Illegal immigration: Not targeted but not safe, young illegal immigrants push for a new policy
I’m for this policy, kids who have lived here all their lives deserve better than deportation, it’s not their fault their parents broke the law long ago.
Then, in an act of civil disobedience, they sat down in the middle of a busy street and announced it again to a large and chanting crowd. When they were hauled off to jail, they even declared their status to a pair of Immigration and Customs Enforcement officers — who proceeded to do nothing.
Wednesday, after a night in jail, the seven were free again, clutching misdemeanor tickets issued by the city for blocking traffic.
So what, one might ask, does it take for an illegal immigrant to get deported in the United States of 2011?
That turns out to be a good question, particularly for immigrants who, like the Georgia youths, call themselves “the Dreamers” — that is, immigrants who might have achieved legal status through the federal Dream Act.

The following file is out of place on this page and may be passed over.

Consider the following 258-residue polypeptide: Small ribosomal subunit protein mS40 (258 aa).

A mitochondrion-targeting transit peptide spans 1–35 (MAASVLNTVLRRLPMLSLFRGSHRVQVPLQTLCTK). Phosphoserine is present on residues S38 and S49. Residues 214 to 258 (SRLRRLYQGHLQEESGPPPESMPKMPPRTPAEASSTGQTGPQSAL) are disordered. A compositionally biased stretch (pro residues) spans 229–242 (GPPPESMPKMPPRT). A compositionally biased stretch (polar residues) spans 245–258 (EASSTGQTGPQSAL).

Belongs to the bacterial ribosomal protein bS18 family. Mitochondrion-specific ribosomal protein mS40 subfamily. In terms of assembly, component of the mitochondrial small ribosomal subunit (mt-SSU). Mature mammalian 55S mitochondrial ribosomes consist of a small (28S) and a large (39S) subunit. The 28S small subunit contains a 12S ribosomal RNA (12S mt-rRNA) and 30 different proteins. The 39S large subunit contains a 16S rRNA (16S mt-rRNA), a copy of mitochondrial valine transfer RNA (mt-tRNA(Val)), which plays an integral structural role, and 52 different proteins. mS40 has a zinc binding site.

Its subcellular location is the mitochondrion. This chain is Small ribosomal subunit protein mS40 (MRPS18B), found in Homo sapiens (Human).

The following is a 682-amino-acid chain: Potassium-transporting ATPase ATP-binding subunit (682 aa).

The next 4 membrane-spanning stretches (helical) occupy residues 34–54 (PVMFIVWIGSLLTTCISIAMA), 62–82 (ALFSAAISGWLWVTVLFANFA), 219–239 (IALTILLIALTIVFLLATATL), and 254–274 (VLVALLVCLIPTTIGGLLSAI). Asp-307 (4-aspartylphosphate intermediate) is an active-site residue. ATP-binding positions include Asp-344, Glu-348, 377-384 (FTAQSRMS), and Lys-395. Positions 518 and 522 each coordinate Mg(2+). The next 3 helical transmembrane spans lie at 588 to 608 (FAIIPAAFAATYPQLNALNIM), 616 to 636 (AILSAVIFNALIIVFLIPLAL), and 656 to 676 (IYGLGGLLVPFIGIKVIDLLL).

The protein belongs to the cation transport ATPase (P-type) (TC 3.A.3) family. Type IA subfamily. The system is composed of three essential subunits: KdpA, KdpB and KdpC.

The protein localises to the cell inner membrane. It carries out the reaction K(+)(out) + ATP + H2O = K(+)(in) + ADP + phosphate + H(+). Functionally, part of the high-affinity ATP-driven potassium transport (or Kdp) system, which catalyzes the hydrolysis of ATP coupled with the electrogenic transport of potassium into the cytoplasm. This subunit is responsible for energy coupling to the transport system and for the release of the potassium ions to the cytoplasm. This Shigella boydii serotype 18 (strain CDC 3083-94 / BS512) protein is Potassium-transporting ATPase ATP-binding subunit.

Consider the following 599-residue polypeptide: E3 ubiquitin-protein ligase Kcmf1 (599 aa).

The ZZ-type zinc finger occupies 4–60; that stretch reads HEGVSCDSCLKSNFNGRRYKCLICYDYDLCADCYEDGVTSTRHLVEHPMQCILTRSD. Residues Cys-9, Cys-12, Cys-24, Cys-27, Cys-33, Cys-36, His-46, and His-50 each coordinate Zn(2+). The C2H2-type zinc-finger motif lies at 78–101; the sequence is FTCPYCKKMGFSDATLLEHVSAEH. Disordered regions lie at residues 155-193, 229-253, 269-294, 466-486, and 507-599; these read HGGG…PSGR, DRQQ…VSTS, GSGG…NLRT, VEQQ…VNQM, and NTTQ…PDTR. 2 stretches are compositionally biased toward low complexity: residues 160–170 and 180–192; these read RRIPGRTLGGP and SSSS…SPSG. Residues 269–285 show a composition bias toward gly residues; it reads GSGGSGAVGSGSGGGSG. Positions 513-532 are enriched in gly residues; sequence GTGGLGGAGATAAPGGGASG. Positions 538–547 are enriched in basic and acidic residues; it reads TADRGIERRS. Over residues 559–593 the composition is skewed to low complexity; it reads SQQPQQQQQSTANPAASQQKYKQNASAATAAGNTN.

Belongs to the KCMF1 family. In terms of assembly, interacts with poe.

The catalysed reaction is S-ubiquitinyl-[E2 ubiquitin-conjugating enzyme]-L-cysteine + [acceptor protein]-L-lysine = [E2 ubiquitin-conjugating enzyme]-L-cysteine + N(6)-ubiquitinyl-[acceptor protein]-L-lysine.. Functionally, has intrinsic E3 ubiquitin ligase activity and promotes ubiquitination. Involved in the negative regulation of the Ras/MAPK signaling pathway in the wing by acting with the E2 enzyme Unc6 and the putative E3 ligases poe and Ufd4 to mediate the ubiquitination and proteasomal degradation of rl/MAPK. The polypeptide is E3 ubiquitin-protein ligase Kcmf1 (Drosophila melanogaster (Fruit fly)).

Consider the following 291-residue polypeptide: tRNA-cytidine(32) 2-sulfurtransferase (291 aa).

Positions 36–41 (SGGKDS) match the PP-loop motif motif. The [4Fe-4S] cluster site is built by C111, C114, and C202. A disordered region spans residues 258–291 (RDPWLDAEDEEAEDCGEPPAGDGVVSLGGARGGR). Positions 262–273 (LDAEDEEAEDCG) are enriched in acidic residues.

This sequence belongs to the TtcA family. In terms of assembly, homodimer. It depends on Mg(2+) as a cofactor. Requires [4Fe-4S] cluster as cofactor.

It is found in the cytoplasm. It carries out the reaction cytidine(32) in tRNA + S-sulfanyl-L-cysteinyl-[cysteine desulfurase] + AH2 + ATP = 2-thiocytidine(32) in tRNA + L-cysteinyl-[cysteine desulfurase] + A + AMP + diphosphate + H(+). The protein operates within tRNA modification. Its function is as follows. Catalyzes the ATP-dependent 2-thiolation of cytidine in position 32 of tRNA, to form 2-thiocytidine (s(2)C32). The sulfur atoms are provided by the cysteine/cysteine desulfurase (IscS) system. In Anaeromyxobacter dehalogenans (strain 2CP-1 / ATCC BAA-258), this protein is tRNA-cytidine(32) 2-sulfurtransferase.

The legislation would have offered a path to citizenship for illegal immigrants who were brought to the United States at a young age, had lived here for at least five years, had stayed out of trouble and enrolled in college or served in the military.
The bill passed the House of Representatives in December, but was scuttled in the Senate by Republican-led opposition.
With the bill dead for the foreseeable future — especially given the new GOP majority in the House — the Obama administration appears to be operating in a kind of workaround mode.
At an April 1 public forum in Washington, Homeland Security Secretary Janet Napolitano said that immigrants who would have benefitted from the Dream Act were “not the priority” when it came to enforcing immigration law.